Afghanistan has some of the highest maternal and infant mortality rates in the world, and a high concentration of donkeys.
Enter the maternity saddle — a new invention that promises to carry women in labor across Afghanistan’s difficult terrain so they can get the medical care they need.
The British charity HealthProm and designer Peter Muckle developed the inflatable donkey saddle to ease the burden on women about to give birth in remote areas of Afghanistan.
The lack of suitable transport in mountainous areas leads many pregnant women to opt against heading to health centers in favor of giving birth at home, raising the risks for both mother and child should complications arise.
Read more. [Image: Screenshot HealthProm]
The future of the car could well be small, cheap-to-operate electric vehicles for the workaday commute and a sports car or SUV whenever you want one.
Using data from the Metropolitan Transportation Authority, this animation tracks public transportation on a weekday, starting at 4am. Sumus, the Canadian software company behind these visualizations, uses the General Transit Feed Specification data from various cities to create a whole series of videos that you can check out on YouTube. Be sure to watch full screen in 720 HD to see the movement of subways and buses (which appear to be color-coded to match the corresponding lines).
If you want to see what a difficult task the MTA faces in the coming days, look at these photos the agency posted on Tuesday to its Flickr account. The damage is incredible. The South Ferry subway station is a dark Venice with waves lapping at platform edges. Out on the Rockaway line, repair crews face yawning holes in the ground and the occasional washed-up boat on the tracks. If you’re wondering why the transit agency didn’t prepare for the tidal surge with sandbags and the like, they did: It just didn’t make much of a difference against the storm’s brutal tides.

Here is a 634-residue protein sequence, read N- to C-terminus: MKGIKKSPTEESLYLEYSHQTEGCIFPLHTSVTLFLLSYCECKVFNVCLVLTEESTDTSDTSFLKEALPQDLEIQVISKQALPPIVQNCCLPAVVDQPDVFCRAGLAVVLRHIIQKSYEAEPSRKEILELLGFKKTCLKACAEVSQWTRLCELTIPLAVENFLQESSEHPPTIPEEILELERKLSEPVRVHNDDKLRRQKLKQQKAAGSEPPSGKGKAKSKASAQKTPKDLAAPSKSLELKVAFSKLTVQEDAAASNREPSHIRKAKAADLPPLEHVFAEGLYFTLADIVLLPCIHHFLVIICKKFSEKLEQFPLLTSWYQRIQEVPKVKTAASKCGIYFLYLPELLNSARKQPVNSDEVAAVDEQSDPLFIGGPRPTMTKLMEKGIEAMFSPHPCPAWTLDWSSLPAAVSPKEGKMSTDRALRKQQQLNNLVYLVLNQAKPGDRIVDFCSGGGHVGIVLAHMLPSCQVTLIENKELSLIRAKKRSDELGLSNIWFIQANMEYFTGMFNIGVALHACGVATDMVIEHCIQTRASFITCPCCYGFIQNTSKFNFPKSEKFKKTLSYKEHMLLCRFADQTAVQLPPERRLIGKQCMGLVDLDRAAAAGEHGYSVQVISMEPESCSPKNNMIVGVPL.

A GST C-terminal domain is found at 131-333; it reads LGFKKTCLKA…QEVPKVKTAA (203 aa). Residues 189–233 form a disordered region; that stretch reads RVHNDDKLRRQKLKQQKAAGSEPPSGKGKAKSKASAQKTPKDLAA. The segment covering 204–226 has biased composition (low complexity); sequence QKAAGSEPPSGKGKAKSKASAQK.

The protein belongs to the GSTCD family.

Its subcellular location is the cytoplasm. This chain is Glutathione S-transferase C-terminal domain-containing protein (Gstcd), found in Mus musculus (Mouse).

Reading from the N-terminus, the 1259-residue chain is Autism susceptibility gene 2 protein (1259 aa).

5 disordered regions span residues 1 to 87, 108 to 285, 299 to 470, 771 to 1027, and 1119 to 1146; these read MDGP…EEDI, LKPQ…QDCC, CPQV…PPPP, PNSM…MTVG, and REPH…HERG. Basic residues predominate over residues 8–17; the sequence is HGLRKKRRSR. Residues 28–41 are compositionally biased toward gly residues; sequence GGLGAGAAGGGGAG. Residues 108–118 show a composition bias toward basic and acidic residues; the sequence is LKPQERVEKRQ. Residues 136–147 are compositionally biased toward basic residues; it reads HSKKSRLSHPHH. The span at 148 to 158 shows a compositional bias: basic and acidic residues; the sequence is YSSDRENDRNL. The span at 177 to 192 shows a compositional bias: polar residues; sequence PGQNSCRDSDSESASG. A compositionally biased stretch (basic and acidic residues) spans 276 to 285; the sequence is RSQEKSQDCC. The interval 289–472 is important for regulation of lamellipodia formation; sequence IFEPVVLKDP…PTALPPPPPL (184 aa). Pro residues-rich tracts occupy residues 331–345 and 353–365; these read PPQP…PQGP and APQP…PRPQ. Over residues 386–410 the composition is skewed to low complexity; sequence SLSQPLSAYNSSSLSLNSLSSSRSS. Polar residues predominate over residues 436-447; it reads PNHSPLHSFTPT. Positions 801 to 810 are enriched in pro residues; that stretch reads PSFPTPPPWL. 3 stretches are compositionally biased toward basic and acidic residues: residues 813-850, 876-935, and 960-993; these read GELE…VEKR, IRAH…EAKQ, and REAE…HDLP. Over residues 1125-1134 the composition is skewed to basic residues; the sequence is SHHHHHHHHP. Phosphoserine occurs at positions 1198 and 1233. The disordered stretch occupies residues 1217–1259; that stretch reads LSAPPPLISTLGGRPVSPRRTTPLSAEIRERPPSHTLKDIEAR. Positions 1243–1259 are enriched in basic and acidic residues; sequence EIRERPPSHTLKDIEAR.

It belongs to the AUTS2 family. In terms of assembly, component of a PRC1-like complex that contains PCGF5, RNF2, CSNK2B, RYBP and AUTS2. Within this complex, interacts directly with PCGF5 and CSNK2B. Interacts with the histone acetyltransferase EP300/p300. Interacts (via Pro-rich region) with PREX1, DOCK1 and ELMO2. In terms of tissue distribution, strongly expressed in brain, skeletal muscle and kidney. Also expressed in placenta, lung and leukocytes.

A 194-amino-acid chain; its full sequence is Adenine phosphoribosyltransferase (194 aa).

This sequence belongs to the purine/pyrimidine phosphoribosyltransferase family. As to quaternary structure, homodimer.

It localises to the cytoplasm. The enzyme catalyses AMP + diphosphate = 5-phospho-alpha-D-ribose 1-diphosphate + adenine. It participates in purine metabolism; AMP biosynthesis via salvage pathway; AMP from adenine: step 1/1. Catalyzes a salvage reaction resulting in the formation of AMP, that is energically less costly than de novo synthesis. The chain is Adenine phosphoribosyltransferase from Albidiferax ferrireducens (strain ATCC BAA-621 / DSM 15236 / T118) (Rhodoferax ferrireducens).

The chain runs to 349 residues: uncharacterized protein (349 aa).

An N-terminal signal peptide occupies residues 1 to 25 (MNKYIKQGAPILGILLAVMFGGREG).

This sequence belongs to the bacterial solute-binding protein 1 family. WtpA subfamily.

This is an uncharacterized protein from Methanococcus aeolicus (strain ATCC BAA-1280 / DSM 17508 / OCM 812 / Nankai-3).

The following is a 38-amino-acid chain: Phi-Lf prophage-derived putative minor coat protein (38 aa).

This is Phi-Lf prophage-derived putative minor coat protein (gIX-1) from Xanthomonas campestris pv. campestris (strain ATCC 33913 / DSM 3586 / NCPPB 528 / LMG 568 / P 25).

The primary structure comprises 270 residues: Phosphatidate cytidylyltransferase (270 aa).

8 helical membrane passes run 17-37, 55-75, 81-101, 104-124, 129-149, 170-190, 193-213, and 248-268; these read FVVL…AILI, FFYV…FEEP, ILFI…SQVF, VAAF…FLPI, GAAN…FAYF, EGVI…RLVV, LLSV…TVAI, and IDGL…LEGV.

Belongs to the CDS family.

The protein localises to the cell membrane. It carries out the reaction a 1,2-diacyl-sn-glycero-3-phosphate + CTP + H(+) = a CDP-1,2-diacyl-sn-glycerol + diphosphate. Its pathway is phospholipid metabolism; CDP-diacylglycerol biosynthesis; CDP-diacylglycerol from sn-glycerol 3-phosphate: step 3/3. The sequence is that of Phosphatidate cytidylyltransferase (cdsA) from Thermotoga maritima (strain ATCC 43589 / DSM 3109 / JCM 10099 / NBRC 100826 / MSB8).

Read more. [Images: Flickr]
Last fall, as part of a massive report on climate change in New York, a research team led by Klaus Jacob of Columbia University drafted a case study that estimated the effects of a 100-year storm on the city’s transportation infrastructure. Considering MTA Chairman Joseph Lhota’s comments today that Hurricane Sandy’s impact on the subway was "worse than the worst case scenario," it seems pretty safe to put Sandy in the 100-year category. In that case, assuming the rest of the report holds true, the subway system could be looking at a recovery time of several weeks, with residual effects lasting for months and years.
Read more. [Image: LDEO, Columbia University]
It’s a rare sight to behold in the city of 24-hour everything.
Steam-power isn’t as outdated as you might infer from its near extinction in the developed world. Skow remembers his father taking him to watch the big steam-powered freight trains run through the junction at Pasadena, California, in the 1950s. Steam wasn’t systematically phased out in the U.S. until the 1960s. Today, there is still one steam locomotive operating on a Class I railroad in the U.S., the Union Pacific 844.
Read more. [Images: David Longman]
— One of your responses to this month’s business column. “The Cheapest Generation,” asked whether twentysomethings putting off cars and houses represented a Great Recession trend or a new normal for young people.